By Jef With One F
By Rocks Off
By Chris Lane
By Angelica Leicht
By Corey Deiterman
By Angelica Leicht
By Corey Deiterman
Answer: All of the above. Oops, that wasn't one of the options, was it? But then again, VietNam rarely plays by the rules. Just ask drummer Michael Foss, who was a Houstonian before UT and then New York called him away.
"Yeah, we do things a little off the norm, you could say," he laughs.
Like hiring a drummer who can't play drums?
"Yeah," he says. "That's true. I didn't play drums until I joined the band. I had always played the guitar. I met Michael [Gerner] and Joshua [Grubb] at a party by SXSW and we went back to somebody's hotel room and we kind of bonded over bottles of Jack Daniels and throwing glasses off of the balcony. Then I saw them play in Austin with the original lineup, and later I saw them play in New York as a two-piece. I was completely blown away because they had great songs. I just kinda asked them if I could play with them because I liked their songs and they said, "Well, we need drums." I had never really played drums before. I just took it on as a challenge.
"At first, I didn't even really play, like what you would say most drummers play. I just basically started hitting [the drums] in a more primitive way. Instead of trying to play a normal beat, because I, of course, I couldn't actually follow a beat."
So why would a band hire a drummer who can't play drums? Well, it had worked before. VietNam cofounder Michael Gerner couldn't play guitar when he started the band with Joshua Grubb. That was back in 2001 when Grubb basically handed Gerner a guitar and said, "Hey, let's start a band," or something to that effect. Both Grubb and Gerner called Texas home back then. Grubb was in Austin, where he was making the rounds playing with various groups including the Prima Donnas, and Gerner was at the University of North Texas. Friends from the Austin band ÖAnd They Will Know Us By the Trail of the Dead had begun to get some record label attention, and they took a few record execs to see VietNam perform. It must have been a pretty good performance, because they, too, started to get noticed by the labels. But all that was before Foss's time.
"I joined in early 2003, pretty much right when it started to get serious. I played a little bit here and there on that first EP, but not much," he says.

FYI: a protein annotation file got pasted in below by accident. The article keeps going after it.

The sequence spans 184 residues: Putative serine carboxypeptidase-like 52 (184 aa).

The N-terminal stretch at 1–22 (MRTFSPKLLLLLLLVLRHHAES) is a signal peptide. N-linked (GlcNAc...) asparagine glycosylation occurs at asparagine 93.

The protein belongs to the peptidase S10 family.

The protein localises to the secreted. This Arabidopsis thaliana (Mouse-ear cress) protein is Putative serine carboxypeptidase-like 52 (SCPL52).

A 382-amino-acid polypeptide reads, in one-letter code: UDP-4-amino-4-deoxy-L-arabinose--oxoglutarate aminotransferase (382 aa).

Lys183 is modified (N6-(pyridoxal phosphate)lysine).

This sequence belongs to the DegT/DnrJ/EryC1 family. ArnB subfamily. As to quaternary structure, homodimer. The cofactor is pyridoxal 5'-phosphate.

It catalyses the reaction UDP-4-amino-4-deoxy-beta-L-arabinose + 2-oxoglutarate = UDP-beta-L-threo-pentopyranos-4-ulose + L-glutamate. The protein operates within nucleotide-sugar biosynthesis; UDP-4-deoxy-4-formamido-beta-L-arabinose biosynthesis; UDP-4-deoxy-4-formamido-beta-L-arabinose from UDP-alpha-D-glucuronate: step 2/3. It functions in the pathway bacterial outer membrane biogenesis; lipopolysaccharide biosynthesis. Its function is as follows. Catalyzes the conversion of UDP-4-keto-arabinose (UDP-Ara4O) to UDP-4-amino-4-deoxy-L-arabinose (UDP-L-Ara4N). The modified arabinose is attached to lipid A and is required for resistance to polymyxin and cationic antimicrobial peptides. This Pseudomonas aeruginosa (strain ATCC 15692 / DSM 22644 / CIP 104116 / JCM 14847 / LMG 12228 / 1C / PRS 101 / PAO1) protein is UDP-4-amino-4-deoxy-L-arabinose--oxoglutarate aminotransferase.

The group plays what has been called "hippie blues," a rather indistinct genre at best, which may have helped Foss slide by on his minimal drum skills, as there was no particular style that hippie blues required.
"When I first started, I wasn't adding much," Foss says. "I just had a floor tom and a tambourine, so I was just adding little accents. From that, I started to learn. My friend Gibby from the Butthole Surfers always says the people he hates are the people with talent and creativity. I kind of agree with that. I don't have this natural talent, as far as playing without thinking about it. I kind of have to take a more creative approach to make it sound good."
How are his skills three years into his time with VietNam?
"I'm still working on them. I always want to be like an anti-drummer by playing no fills on a song. I've succeeded in doing that, I think. I play just much more simple, much more primitive than other drummers might. I try to have that Ônot thinking too much, not thinking too little' approach, like being in a trance when I play.
"I think I'm still learning. I haven't gotten to any sort of place where I feel like I know what the hell I'm doing. I sort of feel like a visual artist, and I'm working with music as my medium. I don't ever think too much about it in my head. It's just rock and roll. It's not something that should get blown too out of proportion. Anything's possible playing music and that's kind of the point. That's the attitude that we have, where it's still exciting to us. I play drums in the band, if you do want to write what I do, I play drums."
VietNam opens for the Lemonheads on Thursday, February 8, at the Scout Bar, 18307 Egret Bay Blvd., 281-335-0002.